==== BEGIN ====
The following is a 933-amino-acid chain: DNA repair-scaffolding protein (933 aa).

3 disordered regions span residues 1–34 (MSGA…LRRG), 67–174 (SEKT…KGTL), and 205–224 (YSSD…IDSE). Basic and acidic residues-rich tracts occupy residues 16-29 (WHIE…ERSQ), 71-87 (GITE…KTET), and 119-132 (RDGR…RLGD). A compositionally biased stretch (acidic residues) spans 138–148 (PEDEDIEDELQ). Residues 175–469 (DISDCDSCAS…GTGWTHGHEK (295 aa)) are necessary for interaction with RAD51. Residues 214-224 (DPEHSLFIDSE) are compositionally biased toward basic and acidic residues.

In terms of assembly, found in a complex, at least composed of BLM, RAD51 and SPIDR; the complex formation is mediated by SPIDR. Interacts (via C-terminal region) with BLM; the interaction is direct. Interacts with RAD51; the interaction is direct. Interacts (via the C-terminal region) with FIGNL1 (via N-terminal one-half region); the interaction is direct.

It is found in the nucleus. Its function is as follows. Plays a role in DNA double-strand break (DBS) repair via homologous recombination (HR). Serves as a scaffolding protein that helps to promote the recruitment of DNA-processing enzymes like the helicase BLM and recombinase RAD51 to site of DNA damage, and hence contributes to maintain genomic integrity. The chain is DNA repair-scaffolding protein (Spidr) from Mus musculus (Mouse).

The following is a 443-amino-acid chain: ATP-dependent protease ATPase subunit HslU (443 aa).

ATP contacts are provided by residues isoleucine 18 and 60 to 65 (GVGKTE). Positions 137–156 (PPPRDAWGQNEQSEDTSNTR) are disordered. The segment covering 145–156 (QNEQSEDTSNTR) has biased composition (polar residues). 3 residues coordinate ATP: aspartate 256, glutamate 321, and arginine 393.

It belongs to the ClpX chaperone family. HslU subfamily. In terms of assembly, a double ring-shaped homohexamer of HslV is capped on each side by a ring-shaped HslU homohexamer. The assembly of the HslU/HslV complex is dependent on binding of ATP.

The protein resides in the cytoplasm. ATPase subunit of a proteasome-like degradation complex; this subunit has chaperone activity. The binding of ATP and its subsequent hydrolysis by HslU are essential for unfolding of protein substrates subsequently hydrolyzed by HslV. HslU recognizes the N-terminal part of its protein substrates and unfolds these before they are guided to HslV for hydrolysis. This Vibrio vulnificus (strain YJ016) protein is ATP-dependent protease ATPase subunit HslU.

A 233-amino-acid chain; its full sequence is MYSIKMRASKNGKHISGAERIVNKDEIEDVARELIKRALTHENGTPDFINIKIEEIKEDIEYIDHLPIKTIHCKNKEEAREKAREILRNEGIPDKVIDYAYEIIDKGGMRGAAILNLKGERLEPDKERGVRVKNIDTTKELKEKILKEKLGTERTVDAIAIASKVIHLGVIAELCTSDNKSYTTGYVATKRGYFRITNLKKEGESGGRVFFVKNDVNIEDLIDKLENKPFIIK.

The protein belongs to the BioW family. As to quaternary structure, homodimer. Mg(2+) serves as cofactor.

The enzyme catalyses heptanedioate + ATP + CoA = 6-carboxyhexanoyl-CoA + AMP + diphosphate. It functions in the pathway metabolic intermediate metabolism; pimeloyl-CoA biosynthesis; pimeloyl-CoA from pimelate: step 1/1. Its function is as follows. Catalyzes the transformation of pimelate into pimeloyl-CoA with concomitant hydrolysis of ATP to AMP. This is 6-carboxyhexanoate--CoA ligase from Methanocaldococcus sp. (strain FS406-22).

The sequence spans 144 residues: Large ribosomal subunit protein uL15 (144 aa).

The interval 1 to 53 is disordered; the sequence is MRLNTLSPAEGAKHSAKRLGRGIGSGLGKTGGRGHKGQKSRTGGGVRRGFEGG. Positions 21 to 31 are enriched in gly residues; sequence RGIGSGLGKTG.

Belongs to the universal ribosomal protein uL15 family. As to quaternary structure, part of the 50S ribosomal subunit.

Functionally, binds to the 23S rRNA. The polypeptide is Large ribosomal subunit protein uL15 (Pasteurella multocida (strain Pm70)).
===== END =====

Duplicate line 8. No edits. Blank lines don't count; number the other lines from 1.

The protein resides in the cytoplasm. ATPase subunit of a proteasome-like degradation complex; this subunit has chaperone activity. The binding of ATP and its subsequent hydrolysis by HslU are essential for unfolding of protein substrates subsequently hydrolyzed by HslV. HslU recognizes the N-terminal part of its protein substrates and unfolds these before they are guided to HslV for hydrolysis. This Vibrio vulnificus (strain YJ016) protein is ATP-dependent protease ATPase subunit HslU.